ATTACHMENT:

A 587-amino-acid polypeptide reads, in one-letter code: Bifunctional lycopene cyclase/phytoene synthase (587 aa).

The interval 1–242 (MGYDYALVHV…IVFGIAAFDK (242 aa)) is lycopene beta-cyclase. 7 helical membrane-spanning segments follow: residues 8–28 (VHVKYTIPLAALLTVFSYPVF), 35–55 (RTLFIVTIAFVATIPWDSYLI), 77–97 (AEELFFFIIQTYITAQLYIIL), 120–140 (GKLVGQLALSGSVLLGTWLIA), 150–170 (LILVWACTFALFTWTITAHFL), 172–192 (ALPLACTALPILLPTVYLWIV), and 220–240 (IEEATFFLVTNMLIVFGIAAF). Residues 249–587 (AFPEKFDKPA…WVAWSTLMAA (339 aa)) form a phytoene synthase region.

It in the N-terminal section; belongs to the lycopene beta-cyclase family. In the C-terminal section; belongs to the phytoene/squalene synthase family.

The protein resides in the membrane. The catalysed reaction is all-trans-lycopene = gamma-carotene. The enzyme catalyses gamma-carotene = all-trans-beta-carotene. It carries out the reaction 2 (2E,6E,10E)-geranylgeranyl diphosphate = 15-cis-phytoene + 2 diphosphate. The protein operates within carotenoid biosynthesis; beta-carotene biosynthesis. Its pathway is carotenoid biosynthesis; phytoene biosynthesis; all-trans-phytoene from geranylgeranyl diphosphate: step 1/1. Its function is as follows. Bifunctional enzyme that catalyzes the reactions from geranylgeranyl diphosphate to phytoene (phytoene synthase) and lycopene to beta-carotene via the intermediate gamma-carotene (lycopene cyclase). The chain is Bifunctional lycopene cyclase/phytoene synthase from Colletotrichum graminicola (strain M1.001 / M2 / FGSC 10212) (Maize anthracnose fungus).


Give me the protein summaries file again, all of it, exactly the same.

A 587-amino-acid polypeptide reads, in one-letter code: Bifunctional lycopene cyclase/phytoene synthase (587 aa).

The interval 1–242 (MGYDYALVHV…IVFGIAAFDK (242 aa)) is lycopene beta-cyclase. 7 helical membrane-spanning segments follow: residues 8–28 (VHVKYTIPLAALLTVFSYPVF), 35–55 (RTLFIVTIAFVATIPWDSYLI), 77–97 (AEELFFFIIQTYITAQLYIIL), 120–140 (GKLVGQLALSGSVLLGTWLIA), 150–170 (LILVWACTFALFTWTITAHFL), 172–192 (ALPLACTALPILLPTVYLWIV), and 220–240 (IEEATFFLVTNMLIVFGIAAF). Residues 249–587 (AFPEKFDKPA…WVAWSTLMAA (339 aa)) form a phytoene synthase region.

It in the N-terminal section; belongs to the lycopene beta-cyclase family. In the C-terminal section; belongs to the phytoene/squalene synthase family.

The protein resides in the membrane. The catalysed reaction is all-trans-lycopene = gamma-carotene. The enzyme catalyses gamma-carotene = all-trans-beta-carotene. It carries out the reaction 2 (2E,6E,10E)-geranylgeranyl diphosphate = 15-cis-phytoene + 2 diphosphate. The protein operates within carotenoid biosynthesis; beta-carotene biosynthesis. Its pathway is carotenoid biosynthesis; phytoene biosynthesis; all-trans-phytoene from geranylgeranyl diphosphate: step 1/1. Its function is as follows. Bifunctional enzyme that catalyzes the reactions from geranylgeranyl diphosphate to phytoene (phytoene synthase) and lycopene to beta-carotene via the intermediate gamma-carotene (lycopene cyclase). The chain is Bifunctional lycopene cyclase/phytoene synthase from Colletotrichum graminicola (strain M1.001 / M2 / FGSC 10212) (Maize anthracnose fungus).